ACSM Annual Meeting Highlighted Symposium: Exercise and Dementia: Current Evidence and Opportunities in Prevention and Treatment | Tuesday, May 26, 2020 from 3:15-5:15pm PST
Vancouver native, Lindsay Nagamatsu, Ph.D., completed all three of her degrees (B.A., M.A. and Ph.D.) in Psychology at the University of British Columbia. If Lindsay isn't conducting research, she can be found hiking the beautiful landscape of London, Ontario, Canada or in the kitchen baking a sweet treat. This May, Lindsay will share her passion of the role exercise plays in cognition and brain health in older adults at ACSM's Annual Meeting in San Francisco, CA.
Focusing to identify strategies to improve functional independence and quality of life for the aging population, Lindsay researches the effects of exercise on cognitive function and brain health in older adults at-risk for cognitive decline. Lindsay serves as the director of the Exercise, Mobility, and Brain Health Lab, where she focuses on identifying neural correlates of fall risks and mobility issues in older adults. Her passions for a special population along with her interest in exercise as a prevention and treatment prove her to be an expert in the field practicing Exercise is Medicine!
ACSM staff asked Lindsay a series of questions to learn more about this year's Annual Meeting, her research and what you can expect from her symposium.
Attendees at my session will learn about the cognitive and brain benefits that older adults at-risk for diabetes gain from exercise. Another takeaway is that it is never too late to start – regardless of where we are starting from, we can all benefit from incorporating physical activity into our daily lives.
I was lucky to know early on that I wanted to be a professor and I fell in love with psychology as an undergraduate student. Although I pursued graduate school in psychology, my research had a multidisciplinary spin, with collaborators in psychology, physical therapy, and medicine. What I didn’t expect was that I would become a professor in kinesiology, providing me with the opportunity to examine the benefits of exercise on not just our physical health, but also our mental and cognitive health.
My research focuses on two main questions. First, how does exercise improve cognition and brain function in both healthy and at-risk older adults? And second, what is the role of cognition in falls risk in older adults? To answer these questions, I use neuroimaging techniques (MRI and EEG) to examine the brain and then relate it to exercise, mobility, and cognitive performance.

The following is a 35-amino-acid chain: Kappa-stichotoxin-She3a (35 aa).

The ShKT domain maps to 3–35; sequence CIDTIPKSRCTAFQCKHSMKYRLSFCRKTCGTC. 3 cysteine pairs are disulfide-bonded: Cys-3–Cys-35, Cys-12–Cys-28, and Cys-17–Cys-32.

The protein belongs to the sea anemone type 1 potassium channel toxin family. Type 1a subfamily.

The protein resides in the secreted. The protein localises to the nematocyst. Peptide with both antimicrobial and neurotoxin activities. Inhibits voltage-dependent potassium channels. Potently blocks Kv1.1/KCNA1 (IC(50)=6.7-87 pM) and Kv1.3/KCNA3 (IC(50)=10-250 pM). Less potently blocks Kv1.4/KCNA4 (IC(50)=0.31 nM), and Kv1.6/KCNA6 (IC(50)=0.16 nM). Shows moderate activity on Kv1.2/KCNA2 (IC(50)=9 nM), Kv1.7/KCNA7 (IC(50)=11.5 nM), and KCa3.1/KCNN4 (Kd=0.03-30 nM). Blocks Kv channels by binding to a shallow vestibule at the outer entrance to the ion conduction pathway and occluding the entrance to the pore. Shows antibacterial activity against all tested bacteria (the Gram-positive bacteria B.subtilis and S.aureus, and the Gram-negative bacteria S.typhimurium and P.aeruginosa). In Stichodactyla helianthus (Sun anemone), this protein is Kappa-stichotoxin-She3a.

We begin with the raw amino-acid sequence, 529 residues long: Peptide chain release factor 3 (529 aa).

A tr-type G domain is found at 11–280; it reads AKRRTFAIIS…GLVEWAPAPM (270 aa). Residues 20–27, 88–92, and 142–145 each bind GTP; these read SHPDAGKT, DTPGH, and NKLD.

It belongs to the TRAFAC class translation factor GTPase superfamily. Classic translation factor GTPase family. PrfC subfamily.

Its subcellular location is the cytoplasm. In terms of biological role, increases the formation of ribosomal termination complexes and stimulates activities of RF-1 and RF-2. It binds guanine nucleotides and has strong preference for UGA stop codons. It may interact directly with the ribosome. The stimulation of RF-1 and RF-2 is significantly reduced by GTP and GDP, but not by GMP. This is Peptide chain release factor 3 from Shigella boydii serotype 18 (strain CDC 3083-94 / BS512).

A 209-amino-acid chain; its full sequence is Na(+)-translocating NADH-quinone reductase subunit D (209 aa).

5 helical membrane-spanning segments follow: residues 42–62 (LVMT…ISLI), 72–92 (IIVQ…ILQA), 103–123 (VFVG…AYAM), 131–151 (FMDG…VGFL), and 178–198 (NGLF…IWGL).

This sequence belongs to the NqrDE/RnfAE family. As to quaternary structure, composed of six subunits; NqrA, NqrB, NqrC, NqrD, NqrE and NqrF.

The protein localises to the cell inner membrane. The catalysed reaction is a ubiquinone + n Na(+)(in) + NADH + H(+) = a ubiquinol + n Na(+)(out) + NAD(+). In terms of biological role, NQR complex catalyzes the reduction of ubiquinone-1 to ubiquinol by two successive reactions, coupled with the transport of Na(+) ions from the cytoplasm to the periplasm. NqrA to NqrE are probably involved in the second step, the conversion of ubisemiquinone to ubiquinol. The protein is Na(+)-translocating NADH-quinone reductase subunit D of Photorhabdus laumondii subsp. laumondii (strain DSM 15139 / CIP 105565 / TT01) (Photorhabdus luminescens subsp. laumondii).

My work has been fulfilling in many ways. Hearing from participants in our study who have personally benefited from the exercise programs that we deliver highlights the importance of the research that we do at an individual level. I also love working with students – both graduate and undergraduate. Watching them evolve as researchers is extremely rewarding.
I am not the only person to do this, but my multidisciplinary work is evidence of the power that can come from people with diverse backgrounds working together. Working in a team with experts in different areas allows us to achieve so much more than any of us could do alone.
I am currently conducting an exercise intervention study to examine whether exercise can improve cognition and brain function in older adults at-risk for diabetes. This is a population that is at greater risk for physical and cognitive decline, and given that they are not yet diabetic or cognitively impaired, this represents the ideal window to potentially intervene and improve their quality of life.
My first job was flipping burgers at a fast food joint!
Thank you for all the work that EIM has done for increasing awareness about the benefits of exercise and their work with medical professionals, students, and the public for promoting physical activity.